The second approach going into Thursday's session is go short or buy puts if the COMPX breaks down below the 2100 level, in a momentum-based fashion. Of interest, I noticed several big-cap stocks breakdown below key support levels Wednesday, which may be an indication of a breakdown in the COMPX, but that's only speculation on my part. Nonetheless, I'd suggest perusing the charts of CIENA (NASDAQ:CIEN) and Qualcomm (NASDAQ:QCOM) to examine a few of the breakdowns I saw today. If the COMPX does, in fact, breakdown below 2100 Thursday, a feasible downside target may be the psychologically significant 2000 level.
The Dow Jones Industrial Average (INDU) was weighed down by the Fed's Beige Book report and may test the 10,800 support level yet again Thursday, if we don't get a positive catalyst to reverse the selling. Keep in mind that support levels become increasingly weak with each successive test.
To game the Dow, I think a similar strategy to what I suggested concerning the Nasdaq may be applicable. Those with bullish tendencies might look to buy any dip in the Dow down to the 10,800 level with a relatively tight mental stop, while those who are bearish may look to get short weak Dow stocks on a convincing breakdown below 10,800. To reiterate my stance from Monday, it's difficult to discern a trading thesis in the Dow currently, while it waffles between key support and resistance levels, but a break one way or the other may offer trading opportunities.
Perhaps the most disconcerting development Wednesday, from a price perspective, was the S&P 500's (SPX.X) break and subsequent close below its ascending support line at roughly the 1250 level. Of the BIG three market averages we address, the S&P is the only to close below its key support level Wednesday. However, as the measure for the broader market, its bearish settlement Wednesday may be indicative of continued weakness in the INDU and COMPX.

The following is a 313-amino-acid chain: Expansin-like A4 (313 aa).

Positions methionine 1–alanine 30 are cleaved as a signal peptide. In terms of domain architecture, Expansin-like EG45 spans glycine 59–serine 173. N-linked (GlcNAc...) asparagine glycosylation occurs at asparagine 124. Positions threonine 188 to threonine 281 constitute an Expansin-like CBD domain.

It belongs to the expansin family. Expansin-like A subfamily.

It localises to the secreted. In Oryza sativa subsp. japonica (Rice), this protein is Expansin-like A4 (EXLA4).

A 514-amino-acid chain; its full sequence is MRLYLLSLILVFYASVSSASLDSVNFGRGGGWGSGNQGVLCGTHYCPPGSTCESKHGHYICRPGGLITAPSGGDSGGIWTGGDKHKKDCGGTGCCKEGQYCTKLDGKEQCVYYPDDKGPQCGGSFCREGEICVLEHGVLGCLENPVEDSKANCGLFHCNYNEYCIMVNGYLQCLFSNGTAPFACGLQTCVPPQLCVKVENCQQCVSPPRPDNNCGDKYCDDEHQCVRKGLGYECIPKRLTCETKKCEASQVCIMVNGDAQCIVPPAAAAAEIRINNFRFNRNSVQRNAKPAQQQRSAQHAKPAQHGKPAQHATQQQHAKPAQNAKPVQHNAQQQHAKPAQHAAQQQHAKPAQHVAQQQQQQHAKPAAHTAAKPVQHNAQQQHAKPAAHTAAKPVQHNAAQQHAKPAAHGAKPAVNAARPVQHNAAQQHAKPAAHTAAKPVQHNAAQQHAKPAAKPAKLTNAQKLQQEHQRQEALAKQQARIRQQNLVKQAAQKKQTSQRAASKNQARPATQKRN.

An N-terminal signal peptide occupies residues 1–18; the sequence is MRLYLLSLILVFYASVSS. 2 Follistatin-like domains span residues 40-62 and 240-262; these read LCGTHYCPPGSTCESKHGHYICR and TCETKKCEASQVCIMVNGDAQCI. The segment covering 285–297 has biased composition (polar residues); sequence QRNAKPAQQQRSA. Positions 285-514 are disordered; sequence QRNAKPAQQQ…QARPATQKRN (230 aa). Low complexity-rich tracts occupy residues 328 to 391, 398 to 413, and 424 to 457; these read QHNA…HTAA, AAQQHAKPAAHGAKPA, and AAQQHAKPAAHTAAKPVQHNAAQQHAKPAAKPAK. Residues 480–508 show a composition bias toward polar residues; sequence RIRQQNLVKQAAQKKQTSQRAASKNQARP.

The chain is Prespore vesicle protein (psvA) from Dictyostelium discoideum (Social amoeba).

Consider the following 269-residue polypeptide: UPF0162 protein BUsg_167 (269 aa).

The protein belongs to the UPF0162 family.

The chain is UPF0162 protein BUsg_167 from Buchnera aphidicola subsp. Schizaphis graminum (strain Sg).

There were a handful of minor earnings warnings after the bell Wednesday. So absent a major blow-up, it's difficult to form a bias going into Thursday's session. The variables include economic releases in the morning and the potential for additional warnings overnight. The economic data scheduled for release include the producer price index (PPI), Jobless Claims and Inventories figures. The market's reaction to economic data recently has been somewhat muted, so guidance on the corporate profit front is likely to remain the key driver, which could give some credence to the inventory figures.
Keep in mind that this Friday is triple witching for June contracts. This event can oftentimes have a wild impact on the market so be aware of the crosscurrents on that front.
Finally, we've been receiving a lot of compliments on our new online seminars from attendees. If you haven't attended an online seminar already, I'd suggest perusing the choices below and signing up for one that piques your interest. Jon Farnloff, who appeared in a long-running commercial on CNBC, will be presenting a seminar on candlestick charting Thursday evening, June 14th at 9:00 p.m. EST. And I will be presenting this Sunday, June 17th at 8:00 p.m. EST on a subject that I'm excited about. If you have any questions concerning the online seminar series, please feel free to e-mail me at the following address:
Good luck Sixers and Lakers!